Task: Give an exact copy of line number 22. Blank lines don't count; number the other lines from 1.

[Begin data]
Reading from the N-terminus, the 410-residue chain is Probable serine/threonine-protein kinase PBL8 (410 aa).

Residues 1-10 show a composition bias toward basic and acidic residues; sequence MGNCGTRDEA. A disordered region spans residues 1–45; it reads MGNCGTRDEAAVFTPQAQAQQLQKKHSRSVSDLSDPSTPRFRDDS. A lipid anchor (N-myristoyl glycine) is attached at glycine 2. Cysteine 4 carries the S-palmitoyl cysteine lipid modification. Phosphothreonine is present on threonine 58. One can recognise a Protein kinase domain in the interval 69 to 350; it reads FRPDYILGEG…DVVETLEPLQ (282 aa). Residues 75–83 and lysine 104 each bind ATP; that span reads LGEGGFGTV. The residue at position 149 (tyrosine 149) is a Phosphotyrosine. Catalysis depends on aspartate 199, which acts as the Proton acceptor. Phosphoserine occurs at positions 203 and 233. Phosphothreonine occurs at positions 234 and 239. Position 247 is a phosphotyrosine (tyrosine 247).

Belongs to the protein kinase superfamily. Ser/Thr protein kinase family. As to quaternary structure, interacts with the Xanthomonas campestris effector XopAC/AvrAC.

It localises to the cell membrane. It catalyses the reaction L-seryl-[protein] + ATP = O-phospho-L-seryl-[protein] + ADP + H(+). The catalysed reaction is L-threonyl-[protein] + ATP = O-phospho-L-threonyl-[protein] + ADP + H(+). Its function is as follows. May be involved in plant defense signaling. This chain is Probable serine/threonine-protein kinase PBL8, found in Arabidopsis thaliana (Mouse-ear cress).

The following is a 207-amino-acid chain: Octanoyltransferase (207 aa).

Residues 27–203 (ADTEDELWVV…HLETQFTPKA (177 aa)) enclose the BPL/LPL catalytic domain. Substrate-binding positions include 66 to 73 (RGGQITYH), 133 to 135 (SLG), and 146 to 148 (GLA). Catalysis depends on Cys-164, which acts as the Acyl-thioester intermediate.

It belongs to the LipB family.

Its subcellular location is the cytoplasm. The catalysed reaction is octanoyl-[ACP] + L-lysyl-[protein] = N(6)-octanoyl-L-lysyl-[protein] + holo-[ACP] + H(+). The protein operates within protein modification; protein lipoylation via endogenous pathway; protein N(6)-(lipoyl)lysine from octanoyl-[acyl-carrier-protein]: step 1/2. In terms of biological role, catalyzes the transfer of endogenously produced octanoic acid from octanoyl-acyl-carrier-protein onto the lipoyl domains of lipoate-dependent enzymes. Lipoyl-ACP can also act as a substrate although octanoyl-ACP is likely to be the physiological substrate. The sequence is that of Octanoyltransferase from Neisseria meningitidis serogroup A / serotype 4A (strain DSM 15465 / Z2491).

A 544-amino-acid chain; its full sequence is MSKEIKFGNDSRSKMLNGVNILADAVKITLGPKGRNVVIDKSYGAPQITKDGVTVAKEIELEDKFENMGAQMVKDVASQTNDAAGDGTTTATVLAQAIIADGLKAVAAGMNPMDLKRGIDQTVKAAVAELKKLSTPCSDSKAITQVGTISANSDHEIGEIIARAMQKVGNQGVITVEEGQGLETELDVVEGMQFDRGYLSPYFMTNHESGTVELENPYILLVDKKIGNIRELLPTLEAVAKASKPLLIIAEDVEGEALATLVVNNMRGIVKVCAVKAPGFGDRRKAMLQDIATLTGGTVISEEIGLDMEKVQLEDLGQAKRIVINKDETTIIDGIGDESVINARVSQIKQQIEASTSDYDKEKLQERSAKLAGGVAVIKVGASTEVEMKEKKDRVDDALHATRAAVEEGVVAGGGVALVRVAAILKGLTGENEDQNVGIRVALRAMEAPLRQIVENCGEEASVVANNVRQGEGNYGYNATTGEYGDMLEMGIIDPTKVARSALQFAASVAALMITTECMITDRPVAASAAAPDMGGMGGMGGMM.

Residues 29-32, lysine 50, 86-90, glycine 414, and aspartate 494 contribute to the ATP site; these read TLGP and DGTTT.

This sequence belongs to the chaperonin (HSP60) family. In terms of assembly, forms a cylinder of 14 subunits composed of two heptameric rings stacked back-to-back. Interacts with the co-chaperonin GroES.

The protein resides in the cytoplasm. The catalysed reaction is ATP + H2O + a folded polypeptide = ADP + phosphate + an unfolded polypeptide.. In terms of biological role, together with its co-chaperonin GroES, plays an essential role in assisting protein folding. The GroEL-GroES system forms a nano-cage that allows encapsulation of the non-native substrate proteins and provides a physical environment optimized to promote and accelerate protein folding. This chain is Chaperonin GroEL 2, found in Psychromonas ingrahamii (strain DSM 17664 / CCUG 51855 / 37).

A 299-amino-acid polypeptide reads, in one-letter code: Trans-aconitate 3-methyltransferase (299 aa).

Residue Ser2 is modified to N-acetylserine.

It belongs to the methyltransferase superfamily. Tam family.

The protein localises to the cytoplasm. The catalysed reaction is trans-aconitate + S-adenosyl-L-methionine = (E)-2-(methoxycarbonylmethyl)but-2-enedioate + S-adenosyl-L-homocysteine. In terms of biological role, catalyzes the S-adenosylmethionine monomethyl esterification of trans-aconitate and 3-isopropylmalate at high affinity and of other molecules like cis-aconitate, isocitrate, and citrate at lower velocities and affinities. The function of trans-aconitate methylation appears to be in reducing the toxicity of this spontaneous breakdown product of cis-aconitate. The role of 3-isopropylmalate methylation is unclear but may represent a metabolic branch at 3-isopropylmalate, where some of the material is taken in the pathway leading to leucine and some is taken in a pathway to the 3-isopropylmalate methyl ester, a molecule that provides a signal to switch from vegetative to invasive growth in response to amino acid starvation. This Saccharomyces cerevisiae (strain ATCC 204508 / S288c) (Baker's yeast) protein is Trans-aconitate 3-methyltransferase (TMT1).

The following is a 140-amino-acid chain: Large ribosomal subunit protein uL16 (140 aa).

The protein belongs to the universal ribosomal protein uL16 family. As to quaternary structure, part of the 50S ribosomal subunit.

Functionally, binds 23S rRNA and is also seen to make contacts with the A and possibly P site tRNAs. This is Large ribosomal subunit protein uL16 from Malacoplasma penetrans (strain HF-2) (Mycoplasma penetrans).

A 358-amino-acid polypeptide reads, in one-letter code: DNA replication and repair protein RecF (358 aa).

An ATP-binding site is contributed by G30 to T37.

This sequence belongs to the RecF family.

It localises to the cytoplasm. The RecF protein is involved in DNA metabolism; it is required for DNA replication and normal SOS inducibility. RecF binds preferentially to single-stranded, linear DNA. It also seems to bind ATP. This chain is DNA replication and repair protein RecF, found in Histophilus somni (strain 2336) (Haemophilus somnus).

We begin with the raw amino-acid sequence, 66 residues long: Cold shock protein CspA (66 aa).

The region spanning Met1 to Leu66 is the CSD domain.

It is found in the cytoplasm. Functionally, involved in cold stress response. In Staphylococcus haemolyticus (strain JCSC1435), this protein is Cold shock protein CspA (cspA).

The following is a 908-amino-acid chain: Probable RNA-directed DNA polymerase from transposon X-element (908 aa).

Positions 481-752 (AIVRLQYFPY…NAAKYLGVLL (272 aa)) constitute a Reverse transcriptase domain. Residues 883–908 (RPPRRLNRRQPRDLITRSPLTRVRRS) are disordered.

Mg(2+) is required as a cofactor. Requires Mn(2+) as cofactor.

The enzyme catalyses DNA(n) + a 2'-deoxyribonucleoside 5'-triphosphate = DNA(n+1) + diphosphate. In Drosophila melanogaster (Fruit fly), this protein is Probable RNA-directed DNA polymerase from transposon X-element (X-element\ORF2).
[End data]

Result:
This sequence belongs to the RecF family.